Classroom Technology

Combating the Problems With Facebook and Instagram: 8 Tips for Teachers

By Kevin Bushweller & Alyson Klein — October 05, 2021 5 min read
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Facebook is under fire after thousands of pages of internal documents released recently by a whistleblower show that the company had done extensive research on the negative impact of its social media platforms on children’s mental health and the spread of false information, but failed to act on any of those findings. That whistleblower, Frances Haugen, a former Facebook product manager, testified before Congress on Oct. 5, claiming the company—which also owns the Instagram photo-sharing platform—knew that its practices harmed children and fueled the spread of misinformation.

The hearing follows in the wake of hard-hitting reporting from the Wall Street Journal and other news outlets about the practices used by Facebook and Instagram to engage users. Previous coverage in Education Week also outlined concerns about the use of Facebook and by K-12 students.

The new spotlight on Facebook and Instagram raises an important question: How can educators help ensure their students are armed with the tools they need to protect themselves and others when using these platforms?

Here are 8 tips for educators, based on Haugen’s testimony and Education Week reporting.

1. Explain how social media algorithms work

This is a critical and fascinating area of computer science and media literacy that is at the heart of how many social media tools work. They are driven by algorithms that are set up to maximize use of their sites. They want users returning regularly, engaging with increasing numbers of people, and buying products advertised on their sites. Some research shows that the engagement tools they use can actually prompt a psychological rush. That kind of effect can lead to social media addictions and even depression, some experts point out.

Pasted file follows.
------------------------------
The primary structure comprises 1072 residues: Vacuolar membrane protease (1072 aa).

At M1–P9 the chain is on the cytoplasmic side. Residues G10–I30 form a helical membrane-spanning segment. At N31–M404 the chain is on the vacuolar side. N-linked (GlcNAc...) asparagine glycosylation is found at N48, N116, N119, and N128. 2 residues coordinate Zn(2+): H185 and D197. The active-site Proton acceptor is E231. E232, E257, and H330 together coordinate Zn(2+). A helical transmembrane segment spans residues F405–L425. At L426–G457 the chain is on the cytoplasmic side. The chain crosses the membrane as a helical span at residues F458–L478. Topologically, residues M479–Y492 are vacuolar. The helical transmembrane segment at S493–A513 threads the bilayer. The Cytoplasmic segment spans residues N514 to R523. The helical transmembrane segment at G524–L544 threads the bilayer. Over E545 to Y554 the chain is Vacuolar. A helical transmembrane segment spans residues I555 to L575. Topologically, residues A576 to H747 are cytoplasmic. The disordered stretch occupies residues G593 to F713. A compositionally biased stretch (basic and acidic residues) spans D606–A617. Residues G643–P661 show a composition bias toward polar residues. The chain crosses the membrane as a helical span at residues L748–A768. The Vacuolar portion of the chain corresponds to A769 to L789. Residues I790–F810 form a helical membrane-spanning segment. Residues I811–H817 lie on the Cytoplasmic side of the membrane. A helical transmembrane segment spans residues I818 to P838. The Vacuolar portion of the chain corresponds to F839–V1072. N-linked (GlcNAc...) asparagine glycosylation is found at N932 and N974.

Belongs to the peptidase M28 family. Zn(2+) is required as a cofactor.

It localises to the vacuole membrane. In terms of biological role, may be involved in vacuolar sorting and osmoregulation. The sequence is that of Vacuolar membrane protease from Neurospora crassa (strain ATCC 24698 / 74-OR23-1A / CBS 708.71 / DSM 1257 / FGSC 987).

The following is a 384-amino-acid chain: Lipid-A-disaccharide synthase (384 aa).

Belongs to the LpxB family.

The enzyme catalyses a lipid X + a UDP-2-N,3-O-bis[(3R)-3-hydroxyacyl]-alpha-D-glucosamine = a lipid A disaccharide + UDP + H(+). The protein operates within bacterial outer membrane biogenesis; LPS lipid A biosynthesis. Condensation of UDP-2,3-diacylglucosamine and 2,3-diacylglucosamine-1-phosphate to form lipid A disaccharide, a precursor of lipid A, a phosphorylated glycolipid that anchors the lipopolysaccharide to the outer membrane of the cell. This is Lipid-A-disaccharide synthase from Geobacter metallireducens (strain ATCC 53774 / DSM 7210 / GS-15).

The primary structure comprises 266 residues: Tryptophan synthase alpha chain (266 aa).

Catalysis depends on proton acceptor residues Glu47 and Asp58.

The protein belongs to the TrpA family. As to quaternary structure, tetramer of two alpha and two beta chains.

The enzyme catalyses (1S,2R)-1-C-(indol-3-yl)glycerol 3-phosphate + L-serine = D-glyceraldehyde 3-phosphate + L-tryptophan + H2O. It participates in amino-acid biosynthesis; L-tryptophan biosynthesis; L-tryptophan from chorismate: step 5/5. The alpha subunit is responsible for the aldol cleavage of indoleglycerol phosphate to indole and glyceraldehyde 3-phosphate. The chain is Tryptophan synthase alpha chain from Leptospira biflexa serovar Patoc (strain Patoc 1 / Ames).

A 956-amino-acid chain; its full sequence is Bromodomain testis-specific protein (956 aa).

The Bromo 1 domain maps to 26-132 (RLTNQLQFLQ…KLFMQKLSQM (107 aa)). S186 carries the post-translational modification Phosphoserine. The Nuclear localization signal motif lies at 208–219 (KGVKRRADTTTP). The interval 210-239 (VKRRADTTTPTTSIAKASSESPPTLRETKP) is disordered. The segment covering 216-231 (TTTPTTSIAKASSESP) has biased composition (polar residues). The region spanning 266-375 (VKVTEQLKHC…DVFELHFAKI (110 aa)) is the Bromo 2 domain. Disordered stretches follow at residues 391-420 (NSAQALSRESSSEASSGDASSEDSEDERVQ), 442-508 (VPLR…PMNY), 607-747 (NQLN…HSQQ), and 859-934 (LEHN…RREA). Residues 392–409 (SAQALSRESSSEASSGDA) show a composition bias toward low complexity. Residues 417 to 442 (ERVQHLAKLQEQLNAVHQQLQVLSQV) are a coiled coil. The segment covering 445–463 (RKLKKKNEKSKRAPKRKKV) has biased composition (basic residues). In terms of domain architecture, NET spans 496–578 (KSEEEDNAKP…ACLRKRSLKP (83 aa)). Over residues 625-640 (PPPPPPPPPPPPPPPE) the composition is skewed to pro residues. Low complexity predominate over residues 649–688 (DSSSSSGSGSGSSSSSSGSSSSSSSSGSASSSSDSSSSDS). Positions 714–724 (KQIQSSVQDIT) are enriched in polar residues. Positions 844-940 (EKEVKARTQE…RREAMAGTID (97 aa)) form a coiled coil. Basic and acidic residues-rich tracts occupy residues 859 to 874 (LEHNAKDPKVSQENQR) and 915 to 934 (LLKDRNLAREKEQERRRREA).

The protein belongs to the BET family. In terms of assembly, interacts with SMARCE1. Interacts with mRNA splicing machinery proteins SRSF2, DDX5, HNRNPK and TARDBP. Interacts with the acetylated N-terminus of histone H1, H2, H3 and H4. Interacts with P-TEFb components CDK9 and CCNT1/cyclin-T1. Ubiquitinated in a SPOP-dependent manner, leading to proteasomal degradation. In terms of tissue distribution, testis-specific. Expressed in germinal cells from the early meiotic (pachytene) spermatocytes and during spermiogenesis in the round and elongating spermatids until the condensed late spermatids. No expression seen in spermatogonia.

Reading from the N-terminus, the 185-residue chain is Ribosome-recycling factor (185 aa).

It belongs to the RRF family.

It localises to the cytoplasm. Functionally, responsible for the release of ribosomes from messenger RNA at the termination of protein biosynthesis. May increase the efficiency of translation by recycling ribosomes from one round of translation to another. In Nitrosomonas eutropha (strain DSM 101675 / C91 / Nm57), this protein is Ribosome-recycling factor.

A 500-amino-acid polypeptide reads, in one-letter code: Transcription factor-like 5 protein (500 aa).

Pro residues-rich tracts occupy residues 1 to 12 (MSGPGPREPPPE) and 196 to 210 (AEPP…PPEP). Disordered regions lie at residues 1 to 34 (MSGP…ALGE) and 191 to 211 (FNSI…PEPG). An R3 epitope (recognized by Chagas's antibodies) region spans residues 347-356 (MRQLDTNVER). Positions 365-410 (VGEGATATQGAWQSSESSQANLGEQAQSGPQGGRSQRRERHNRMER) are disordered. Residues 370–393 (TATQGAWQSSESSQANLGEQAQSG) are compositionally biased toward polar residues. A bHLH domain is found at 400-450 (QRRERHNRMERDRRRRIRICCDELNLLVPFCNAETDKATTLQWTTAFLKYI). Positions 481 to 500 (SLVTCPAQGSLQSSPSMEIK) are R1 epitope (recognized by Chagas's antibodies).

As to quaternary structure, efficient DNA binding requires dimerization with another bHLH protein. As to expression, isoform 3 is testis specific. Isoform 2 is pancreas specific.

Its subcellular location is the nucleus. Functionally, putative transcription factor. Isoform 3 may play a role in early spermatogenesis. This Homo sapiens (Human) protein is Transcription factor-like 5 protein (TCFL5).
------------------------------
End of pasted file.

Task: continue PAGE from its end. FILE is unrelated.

2. Teach “lateral reading” skills

When students find an unfamiliar source of information, they shouldn’t first spend time trying to analyze the information, but rather see what other trusted sources say about this new source.

“You have to have pretty deep content knowledge to approach anything on any topic and analyze it for bias,” as suggested in new RAND standards for media literacy, Sarah McGrew, an assistant professor at the University of Maryland College Park’s College of Education, who studies the spread of online misinformation, said in a January Education Week article.

Lateral reading” encourages students to recognize that they don’t know everything, she said, and to rely on experts when appropriate. Teaching students this skill is the first standard on RAND’s list: “Recognize limitations of one’s own knowledge or understanding of the facts.”

3. Teach kids how to monitor and evaluate their own use of Facebook and Instagram

Facebook has studied a problem it calls “problematic use,” but that most others would probably call addiction, Haugen told members of a U.S. Senate Commerce, Science & Transportation subcommittee. The company “has a very high bar” for that designation. Users have to self-identify that that they don’t have control over their usage, that it is materially harming their mental health, their schoolwork or their physical health. Haugen said that 5 to 6 percent of 14-year-olds have the self-awareness to admit to those problems but added that “it is likely that far more than five to six percent of 14-year-olds are addicted to Instagram.” The company, though, is ignoring that data, Haugen said.

4. Help students understand that Facebook, Instagram, and other social media tools are changing relationships and impacting their mental health